That lens also dominates the Iranian view of ISIS. The official narrative, which has wide purchase within Iran, is that the United States and its Sunni allies in the Persian Gulf are responsible for the emergence of the Islamic State, courtesy of U.S. military interventions in the region and the Gulf states’ promotion of extremist interpretations of Islam. Khamenei and many in the security establishment go a step further, ascribing intentionality to ISIS’s rise and insisting that its ultimate intent is the destabilization of the Islamic world broadly and Iran’s Islamic Republic more specifically. “The creation of these groups goes back to America,” Khamenei has proclaimed. “Some American officials have acknowledged this. They have acknowledged that they have helped create [ISIS] in order to create discord inside the Islamic ummah [community].” He has further argued that U.S. forces provide arms to ISIS and that America’s regional allies share equal responsibility for ISIS, whose ideology is “rooted in Wahhabism which is preached by Saudi clerics, tolerated and furthermore supported by its rulers.”
With that backdrop, it was entirely predictable that Tehran would cast blame for this week’s attacks at the doorstep of both Washington and Riyadh. Hossein Nejat, Revolutionary Guards brigadier general, cited Trump’s recent visit to Riyadh as evidence that “the U.S. and the Saudi regime have ordered their proxies to embark on that act.” Nejat’s accusatory tone was echoed by Iranian politicians, but notably the supreme leader seemed to downplay the incident, which he called “too small to affect the will of the Iranian nation and its officials.” And Iran’s recently re-elected president, Hassan Rouhani, issued a restrained statement about the need to double down on combating extremism and violence in the region.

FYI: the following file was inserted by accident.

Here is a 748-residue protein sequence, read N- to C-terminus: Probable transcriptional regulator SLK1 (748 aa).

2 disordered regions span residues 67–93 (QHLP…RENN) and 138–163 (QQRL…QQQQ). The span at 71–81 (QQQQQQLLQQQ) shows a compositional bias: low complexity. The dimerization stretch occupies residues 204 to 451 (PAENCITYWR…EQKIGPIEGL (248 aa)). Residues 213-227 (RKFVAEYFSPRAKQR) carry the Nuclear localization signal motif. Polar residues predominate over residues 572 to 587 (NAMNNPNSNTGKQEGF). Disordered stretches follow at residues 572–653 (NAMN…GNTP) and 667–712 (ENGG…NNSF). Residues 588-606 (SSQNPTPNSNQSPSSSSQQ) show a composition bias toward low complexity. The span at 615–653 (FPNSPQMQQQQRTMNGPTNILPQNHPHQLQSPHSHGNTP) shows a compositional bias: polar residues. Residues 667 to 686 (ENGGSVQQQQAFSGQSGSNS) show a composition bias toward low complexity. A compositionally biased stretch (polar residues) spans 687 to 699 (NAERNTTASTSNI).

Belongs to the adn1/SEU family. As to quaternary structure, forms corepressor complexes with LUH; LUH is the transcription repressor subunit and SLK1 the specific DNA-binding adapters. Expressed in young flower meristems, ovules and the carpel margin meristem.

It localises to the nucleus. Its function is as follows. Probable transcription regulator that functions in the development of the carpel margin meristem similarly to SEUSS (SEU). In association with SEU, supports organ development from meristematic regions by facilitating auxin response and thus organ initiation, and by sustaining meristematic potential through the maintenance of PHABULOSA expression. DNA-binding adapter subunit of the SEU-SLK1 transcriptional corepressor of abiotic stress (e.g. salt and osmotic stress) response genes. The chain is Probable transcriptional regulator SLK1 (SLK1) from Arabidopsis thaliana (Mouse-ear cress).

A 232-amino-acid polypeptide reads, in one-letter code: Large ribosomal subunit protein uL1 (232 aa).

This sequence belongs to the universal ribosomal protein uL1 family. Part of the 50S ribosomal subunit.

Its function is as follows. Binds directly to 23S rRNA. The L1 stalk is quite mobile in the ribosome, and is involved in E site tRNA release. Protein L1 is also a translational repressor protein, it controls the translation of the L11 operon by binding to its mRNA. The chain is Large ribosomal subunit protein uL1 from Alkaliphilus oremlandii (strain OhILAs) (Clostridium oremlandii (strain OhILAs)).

The terror in Tehran erupted in a week already punctuated by an intensification of frictions within the Gulf...
The attacks cast a decidedly more ominous tone on the beginning of Rouhani’s second term. Unlike 2013, when he assumed the presidency with a strong mandate for bold diplomacy within an extant negotiating track on the nuclear crisis, Iran is now confronted with an increasingly grave regional crisis with no readily available pathway for resolution or de-escalation. The terror in Tehran erupted in a week already punctuated by an intensification of frictions within the Gulf, as Saudi Arabia and its allies ruptured diplomatic, economic, and logistical ties with neighboring Qatar, in part as a response to Qatari engagement with Iran. Underscoring the multi-level nature of the crisis, Iran’s foreign minister, Mohammad Javad Zarif, was en route to Turkey to discuss the Gulf crisis when the Tehran attacks took place.
And unlike 2013, Iran is now facing an American administration that is determined to ratchet up pressure on Iran through every means available, through new sanctions to penalize Iran’s ballistic missile program, which moved forward in the Senate, and new U.S. airstrikes on Iranian-affiliated forces in Syria. The Trump team’s insistence on demonstrating American antipathy toward Iran’s policies extended even to a churlish White House response to the latest attacks that sought to redirect responsibility toward Tehran. The exchange of accusations between the United States and Iran speak to the depth of their mutual suspicions and resentment, which in a volatile regional environment fuels the prospect of further escalation.